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Curriculum Map of Learning Outcomes and Learning Processes



About WISR’s Core Learning Outcomes

–See Curriculum Map for Graphic Depiction of How these Learning Outcomes are pursued throughout a student’s WISR’s studies, through different processes in the learning in various courses throughout each student’s WISR studies.

This Narrative, along with the accompanying Graphic Curriculum Map, explains WISR’s rationale and approach to how program learning outcomes are used in conjunction with five layers of thematic learning processes throughout WISR’s curriculum, and in all degree programs. These themes are guided by WISR’s mission and values, and are a significant factor in what attracts students and faculty to participate in WISR’s degree programs. The result is a coherent and well-integrated curriculum, and one that is different from many curricula made up of a series of not well-connected courses. By contrast, the learning in, and articulated outcomes of, each course is viewed by faculty and students with an continual awareness of a the themes depicted in the Curriculum Map, and upon which our Program Learning Outcomes are based.

Essentially, there are core Learning Outcome Areas for Each Degree Program–outcomes that are unique to the degree program and the subject matter of that degree program, and 6 areas are thematically the same for all programs, but the “level” of expectations and specific outcomes (and indicators of those outcomes) for each outcome are progressively and increasingly sophisticated from MS to EdD, and this developmental progression is conceptualized and guided by the Dreyfus Theory of Expert Knowledge—and WISR’s use of the Stages of Expertise as defined by the Dreyfus model contributes to our articulation of learning outcomes and indicators in each degree program, so that the outcomes in each area become increasingly sophisticated and advanced, as is appropriate in the progression from MS outcomes to EdD outcomes. In addition, we have used Bloom’s taxonomy to articulate different “levels” of learning among the Program Learning Outcomes–from “understanding” to “applying” and “evaluating” and finally to “creating.”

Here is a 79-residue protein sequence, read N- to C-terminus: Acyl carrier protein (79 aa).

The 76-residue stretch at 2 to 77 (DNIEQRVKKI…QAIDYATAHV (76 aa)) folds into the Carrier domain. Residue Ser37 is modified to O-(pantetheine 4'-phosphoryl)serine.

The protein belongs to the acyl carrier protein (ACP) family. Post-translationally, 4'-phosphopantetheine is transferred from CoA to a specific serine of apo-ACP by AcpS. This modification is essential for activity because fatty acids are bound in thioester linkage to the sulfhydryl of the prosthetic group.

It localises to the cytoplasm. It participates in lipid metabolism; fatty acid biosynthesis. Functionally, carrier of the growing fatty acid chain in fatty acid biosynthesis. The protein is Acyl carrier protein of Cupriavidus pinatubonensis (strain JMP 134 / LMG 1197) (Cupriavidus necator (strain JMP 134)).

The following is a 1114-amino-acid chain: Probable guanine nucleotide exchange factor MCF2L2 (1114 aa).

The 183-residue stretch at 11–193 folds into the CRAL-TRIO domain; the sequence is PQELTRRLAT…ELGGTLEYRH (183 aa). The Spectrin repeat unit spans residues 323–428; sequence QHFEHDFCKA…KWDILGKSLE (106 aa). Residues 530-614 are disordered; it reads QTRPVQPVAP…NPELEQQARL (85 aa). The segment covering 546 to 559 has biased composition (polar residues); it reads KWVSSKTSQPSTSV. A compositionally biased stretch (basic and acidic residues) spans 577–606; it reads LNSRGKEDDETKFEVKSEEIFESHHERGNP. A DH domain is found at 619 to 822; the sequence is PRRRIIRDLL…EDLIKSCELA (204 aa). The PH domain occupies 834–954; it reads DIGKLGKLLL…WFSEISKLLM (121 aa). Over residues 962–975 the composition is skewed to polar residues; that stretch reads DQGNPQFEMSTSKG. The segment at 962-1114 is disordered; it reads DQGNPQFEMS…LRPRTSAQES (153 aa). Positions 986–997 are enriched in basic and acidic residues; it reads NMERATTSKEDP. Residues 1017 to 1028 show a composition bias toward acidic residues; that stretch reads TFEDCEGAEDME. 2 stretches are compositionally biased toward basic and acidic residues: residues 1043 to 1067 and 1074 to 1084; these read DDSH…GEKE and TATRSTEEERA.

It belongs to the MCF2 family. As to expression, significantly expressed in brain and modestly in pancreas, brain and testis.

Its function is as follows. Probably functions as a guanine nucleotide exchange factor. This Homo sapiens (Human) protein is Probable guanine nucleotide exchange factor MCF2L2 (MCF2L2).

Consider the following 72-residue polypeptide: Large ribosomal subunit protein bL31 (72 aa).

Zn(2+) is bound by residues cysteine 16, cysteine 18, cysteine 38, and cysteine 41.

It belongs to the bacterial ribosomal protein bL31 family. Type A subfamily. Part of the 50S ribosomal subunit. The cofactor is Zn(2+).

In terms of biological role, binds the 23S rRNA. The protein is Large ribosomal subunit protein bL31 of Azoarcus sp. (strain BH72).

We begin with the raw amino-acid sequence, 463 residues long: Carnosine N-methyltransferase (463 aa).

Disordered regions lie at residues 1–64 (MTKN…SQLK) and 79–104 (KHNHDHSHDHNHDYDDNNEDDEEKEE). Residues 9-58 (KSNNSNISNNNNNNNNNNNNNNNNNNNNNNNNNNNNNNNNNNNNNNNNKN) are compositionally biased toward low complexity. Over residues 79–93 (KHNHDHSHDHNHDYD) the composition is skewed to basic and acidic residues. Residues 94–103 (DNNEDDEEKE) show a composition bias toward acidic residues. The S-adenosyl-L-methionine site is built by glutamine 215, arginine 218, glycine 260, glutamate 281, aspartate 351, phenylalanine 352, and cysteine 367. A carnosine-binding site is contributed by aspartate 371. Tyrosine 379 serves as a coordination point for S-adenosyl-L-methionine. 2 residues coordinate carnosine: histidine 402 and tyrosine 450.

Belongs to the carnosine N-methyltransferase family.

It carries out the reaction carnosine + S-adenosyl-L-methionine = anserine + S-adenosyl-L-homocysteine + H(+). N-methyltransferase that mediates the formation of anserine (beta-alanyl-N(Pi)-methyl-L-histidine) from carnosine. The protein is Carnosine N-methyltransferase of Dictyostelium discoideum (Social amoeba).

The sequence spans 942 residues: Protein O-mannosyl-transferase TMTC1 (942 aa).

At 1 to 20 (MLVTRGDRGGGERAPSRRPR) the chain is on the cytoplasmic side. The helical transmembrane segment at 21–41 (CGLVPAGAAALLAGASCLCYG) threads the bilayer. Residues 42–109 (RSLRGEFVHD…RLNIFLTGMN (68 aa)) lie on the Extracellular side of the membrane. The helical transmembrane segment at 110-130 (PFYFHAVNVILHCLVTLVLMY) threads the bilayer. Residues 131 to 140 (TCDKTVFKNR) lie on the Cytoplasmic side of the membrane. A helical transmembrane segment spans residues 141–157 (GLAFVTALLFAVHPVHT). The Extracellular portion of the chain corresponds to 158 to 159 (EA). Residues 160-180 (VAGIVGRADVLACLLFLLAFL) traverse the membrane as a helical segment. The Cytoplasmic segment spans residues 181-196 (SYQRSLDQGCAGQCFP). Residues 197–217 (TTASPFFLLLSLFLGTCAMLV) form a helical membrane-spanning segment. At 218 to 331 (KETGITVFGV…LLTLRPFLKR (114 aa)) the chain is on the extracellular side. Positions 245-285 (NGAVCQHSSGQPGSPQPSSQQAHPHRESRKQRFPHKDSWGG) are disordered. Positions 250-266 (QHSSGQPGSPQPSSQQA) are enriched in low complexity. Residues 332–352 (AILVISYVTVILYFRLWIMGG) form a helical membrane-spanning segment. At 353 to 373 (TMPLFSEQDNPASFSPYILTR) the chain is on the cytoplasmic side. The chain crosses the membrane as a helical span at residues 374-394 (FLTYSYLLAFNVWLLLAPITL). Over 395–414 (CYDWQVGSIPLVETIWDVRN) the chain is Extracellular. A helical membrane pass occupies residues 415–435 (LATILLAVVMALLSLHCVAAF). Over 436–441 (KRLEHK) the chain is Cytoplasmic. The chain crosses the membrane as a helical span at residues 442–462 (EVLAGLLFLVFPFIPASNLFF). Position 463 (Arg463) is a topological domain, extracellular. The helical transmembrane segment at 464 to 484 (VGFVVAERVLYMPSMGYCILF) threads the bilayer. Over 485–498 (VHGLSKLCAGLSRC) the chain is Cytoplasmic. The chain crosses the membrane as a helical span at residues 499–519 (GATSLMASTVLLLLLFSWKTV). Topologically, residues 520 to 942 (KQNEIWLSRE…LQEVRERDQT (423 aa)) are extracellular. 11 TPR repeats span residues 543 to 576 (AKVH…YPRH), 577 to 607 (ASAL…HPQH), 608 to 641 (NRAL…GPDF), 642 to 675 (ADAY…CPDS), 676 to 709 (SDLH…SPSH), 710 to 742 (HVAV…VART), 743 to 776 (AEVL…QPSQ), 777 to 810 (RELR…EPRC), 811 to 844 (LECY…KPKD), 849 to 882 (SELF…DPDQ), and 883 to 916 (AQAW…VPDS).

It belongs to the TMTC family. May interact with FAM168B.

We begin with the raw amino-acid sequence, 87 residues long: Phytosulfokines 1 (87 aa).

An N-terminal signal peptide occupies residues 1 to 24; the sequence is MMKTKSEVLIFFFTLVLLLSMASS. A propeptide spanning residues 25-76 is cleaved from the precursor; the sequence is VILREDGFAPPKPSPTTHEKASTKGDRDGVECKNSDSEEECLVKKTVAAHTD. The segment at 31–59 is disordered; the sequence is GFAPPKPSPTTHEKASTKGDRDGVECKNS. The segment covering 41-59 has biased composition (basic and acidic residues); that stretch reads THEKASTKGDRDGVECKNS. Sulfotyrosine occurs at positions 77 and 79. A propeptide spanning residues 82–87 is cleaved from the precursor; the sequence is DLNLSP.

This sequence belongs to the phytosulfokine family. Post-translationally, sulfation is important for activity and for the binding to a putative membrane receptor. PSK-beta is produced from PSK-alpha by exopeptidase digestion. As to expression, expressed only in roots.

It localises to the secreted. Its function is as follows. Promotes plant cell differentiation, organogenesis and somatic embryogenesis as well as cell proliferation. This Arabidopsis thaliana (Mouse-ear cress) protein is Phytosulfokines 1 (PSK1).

Further, throughout each student’s studies, there are five different “layers” (or types) of learning processes operating concurrently.  Each layer or “type of process” has different consequences for how program learning outcomes and course learning outcomes are used.

[Based on WISR’s 6 thematic areas, and quite importantly, the 7th area of outcomes that are specific to the unique content and goals of each degree program.]

The graduate will*:

1.     Demonstrate skills as a self-directed learner

2.     Demonstrate skills and knowledge of participatory and action-research

3.     Demonstrate a multicultural, inclusive perspective.

4.     Demonstrate skills and knowledge related to social change, and matters of social justice, equality and environmental sustainability. 

5.     Be able to write well, communicate clearly and collaborate with others.